Jeremy Corbyn is set to put education policy and his opposition to grammar schools squarely at the centre of his policies after winning the Labour leadership yesterday.
Mr Corbyn, who won over 60 per cent of the vote in yesterday’s leadership vote, has announced a campaign day against the government’s policy on grammar schools, due to take place on Saturday. Speaking after his victory, he said that Labour was going to "hit the streets united as a party".
"I am calling on Labour Party members all over the country to join us in a national campaign for inclusive education next Saturday," he said. "The Tories' plans for grammar-school segregation of our children expose their divisive and damaging agenda for our country."
The Labour party leader has long been opposed to a selective education system, which he believes to be divisive to society, and earlier this year he outlined his plans for a National Education Service, which should be "every bit as vital and as free at the point of use as our NHS". It was time to start putting the case for "investment in learning from cradle to grave", he said.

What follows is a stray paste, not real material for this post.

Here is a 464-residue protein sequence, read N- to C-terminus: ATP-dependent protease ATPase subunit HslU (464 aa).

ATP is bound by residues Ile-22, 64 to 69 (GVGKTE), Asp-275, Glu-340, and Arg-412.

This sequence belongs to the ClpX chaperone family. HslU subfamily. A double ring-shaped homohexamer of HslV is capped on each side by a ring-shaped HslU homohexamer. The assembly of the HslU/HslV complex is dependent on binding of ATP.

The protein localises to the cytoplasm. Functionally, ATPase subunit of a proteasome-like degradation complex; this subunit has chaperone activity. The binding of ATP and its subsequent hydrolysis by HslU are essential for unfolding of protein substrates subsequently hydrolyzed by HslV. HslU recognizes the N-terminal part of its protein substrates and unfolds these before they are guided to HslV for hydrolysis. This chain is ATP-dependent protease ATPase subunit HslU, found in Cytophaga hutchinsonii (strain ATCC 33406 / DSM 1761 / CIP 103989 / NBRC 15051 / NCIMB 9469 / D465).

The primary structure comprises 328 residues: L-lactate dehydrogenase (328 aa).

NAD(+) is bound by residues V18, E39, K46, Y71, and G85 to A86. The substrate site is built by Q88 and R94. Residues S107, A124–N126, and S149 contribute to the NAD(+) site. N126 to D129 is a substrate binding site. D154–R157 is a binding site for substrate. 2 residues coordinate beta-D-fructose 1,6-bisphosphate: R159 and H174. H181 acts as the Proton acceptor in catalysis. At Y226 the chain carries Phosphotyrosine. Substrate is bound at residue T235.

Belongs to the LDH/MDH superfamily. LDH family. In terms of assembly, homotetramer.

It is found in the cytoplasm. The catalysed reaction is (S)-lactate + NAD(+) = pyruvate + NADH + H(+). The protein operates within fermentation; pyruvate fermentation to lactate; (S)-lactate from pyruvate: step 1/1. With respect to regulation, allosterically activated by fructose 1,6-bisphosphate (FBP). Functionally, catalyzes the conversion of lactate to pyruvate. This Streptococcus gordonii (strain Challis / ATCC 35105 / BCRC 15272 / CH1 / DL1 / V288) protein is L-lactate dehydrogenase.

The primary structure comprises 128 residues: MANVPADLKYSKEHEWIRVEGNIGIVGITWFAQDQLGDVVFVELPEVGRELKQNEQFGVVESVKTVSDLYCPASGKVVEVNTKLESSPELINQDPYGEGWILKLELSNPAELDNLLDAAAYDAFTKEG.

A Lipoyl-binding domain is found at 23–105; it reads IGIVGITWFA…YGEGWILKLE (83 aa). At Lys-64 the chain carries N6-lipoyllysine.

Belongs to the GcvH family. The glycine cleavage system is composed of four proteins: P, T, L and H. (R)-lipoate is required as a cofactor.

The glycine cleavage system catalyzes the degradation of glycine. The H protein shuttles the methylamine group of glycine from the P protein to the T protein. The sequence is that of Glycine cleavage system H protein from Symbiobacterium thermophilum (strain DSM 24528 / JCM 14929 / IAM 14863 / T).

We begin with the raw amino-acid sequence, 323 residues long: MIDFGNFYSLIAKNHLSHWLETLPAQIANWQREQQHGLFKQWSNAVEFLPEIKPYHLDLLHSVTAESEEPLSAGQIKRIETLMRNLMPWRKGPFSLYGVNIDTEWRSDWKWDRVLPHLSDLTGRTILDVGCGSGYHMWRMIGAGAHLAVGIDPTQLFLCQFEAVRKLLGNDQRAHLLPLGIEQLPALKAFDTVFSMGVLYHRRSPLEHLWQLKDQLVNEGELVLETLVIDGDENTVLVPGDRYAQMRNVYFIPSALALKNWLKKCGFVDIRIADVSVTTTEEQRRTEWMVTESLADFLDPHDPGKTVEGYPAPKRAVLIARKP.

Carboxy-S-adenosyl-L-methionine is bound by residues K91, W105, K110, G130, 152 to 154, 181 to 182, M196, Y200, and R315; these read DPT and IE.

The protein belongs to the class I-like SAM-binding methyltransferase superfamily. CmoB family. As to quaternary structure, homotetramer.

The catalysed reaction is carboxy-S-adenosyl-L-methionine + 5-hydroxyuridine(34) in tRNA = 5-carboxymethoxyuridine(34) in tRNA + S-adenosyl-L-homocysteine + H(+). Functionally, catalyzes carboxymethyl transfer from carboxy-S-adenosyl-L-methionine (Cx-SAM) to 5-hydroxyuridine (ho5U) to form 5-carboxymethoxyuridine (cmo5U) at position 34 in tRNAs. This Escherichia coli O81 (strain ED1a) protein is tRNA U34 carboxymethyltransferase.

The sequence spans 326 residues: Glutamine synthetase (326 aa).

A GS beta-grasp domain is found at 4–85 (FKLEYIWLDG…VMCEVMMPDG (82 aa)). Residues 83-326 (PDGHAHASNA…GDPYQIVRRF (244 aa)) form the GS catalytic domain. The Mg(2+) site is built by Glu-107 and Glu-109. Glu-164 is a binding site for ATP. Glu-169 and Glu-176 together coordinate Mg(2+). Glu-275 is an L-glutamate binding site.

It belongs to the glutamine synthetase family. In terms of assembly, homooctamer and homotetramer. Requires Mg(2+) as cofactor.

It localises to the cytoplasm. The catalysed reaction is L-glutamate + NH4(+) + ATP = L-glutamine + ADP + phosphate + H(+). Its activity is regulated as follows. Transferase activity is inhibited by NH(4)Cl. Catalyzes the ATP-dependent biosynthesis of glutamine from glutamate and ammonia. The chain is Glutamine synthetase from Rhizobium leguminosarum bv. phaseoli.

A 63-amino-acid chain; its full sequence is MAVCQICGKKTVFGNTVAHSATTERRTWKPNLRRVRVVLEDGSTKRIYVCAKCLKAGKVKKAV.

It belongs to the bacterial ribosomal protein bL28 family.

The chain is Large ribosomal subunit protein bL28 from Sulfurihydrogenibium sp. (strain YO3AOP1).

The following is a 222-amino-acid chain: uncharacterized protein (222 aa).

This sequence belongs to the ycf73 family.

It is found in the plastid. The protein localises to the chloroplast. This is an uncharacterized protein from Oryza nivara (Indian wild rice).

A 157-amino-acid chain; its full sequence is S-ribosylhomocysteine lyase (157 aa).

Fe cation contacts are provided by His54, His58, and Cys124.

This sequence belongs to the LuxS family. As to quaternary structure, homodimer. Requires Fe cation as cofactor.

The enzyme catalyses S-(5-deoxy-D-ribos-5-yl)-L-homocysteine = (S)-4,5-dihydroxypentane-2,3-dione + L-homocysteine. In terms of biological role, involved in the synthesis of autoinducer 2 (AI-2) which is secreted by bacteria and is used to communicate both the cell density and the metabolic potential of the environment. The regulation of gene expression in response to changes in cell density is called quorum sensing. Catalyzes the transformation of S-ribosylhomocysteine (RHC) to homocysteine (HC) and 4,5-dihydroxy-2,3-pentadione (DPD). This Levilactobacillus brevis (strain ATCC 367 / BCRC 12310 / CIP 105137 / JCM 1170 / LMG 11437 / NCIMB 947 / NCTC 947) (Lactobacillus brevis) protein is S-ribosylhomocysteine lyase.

His shadow education secretary, Angela Rayner – who, like Mr Corbyn, will speak at the Labour conference over the coming days – told TES this week that grammar schools were "not the answer".
"The fundamental problem with grammar schools is that they create winners and losers," she said. "I want to reach out to anybody who opposes them. We must defeat this, otherwise we let down a generation of children if we don’t."
Subscribers can read the full exclusive interview with Angela Rayner here or in this week's TES magazine.
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